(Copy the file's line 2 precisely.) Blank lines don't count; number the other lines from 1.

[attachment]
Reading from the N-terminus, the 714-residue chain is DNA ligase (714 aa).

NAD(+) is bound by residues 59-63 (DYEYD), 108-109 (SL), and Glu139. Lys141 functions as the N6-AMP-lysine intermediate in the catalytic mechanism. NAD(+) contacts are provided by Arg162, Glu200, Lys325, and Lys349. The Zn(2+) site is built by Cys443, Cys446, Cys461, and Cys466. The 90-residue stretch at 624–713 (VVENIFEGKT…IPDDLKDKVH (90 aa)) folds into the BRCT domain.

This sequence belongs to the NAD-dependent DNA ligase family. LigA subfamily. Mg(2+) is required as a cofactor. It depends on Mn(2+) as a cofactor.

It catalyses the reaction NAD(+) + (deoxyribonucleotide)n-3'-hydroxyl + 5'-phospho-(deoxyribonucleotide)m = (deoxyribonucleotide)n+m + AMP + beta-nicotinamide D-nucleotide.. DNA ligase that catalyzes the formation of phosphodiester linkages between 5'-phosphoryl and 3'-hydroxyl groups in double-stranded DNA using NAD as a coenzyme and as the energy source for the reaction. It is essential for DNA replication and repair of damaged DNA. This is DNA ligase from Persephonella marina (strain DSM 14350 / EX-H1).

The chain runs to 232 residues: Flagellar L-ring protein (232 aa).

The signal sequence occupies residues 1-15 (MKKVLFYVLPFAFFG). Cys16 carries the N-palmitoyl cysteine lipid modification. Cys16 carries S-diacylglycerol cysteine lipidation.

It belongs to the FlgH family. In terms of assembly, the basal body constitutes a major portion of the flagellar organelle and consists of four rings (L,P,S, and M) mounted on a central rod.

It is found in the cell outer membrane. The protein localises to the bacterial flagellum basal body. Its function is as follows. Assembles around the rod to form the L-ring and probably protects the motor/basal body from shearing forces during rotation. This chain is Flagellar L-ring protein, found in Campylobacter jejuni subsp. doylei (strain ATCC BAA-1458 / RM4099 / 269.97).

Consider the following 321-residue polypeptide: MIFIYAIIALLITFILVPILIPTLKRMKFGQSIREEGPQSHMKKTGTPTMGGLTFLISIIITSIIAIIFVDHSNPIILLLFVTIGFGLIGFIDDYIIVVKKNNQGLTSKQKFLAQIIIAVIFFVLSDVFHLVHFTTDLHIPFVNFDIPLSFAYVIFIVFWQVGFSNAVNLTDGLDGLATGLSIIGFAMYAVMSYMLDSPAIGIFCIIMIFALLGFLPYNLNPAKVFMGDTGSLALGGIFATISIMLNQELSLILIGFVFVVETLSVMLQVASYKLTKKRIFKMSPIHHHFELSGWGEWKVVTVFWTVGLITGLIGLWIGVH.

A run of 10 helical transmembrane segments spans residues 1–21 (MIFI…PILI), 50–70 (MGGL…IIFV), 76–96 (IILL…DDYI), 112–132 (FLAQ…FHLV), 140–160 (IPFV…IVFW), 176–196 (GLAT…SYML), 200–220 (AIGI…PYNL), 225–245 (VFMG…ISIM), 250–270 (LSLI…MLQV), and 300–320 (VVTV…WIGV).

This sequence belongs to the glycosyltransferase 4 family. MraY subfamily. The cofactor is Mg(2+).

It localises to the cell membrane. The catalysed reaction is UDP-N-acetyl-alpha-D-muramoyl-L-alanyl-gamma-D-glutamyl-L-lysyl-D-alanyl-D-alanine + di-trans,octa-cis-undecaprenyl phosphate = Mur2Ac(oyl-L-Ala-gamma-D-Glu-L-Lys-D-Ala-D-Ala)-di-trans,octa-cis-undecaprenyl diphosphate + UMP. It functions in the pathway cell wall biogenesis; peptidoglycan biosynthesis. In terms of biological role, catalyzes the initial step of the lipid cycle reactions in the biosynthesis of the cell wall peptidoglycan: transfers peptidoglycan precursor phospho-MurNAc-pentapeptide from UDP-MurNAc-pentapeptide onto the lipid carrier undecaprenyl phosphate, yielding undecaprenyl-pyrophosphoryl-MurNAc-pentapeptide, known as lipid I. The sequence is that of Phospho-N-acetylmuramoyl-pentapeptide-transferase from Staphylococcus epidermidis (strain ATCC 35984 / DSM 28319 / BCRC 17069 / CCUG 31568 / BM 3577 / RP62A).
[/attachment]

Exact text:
NAD(+) is bound by residues 59-63 (DYEYD), 108-109 (SL), and Glu139. Lys141 functions as the N6-AMP-lysine intermediate in the catalytic mechanism. NAD(+) contacts are provided by Arg162, Glu200, Lys325, and Lys349. The Zn(2+) site is built by Cys443, Cys446, Cys461, and Cys466. The 90-residue stretch at 624–713 (VVENIFEGKT…IPDDLKDKVH (90 aa)) folds into the BRCT domain.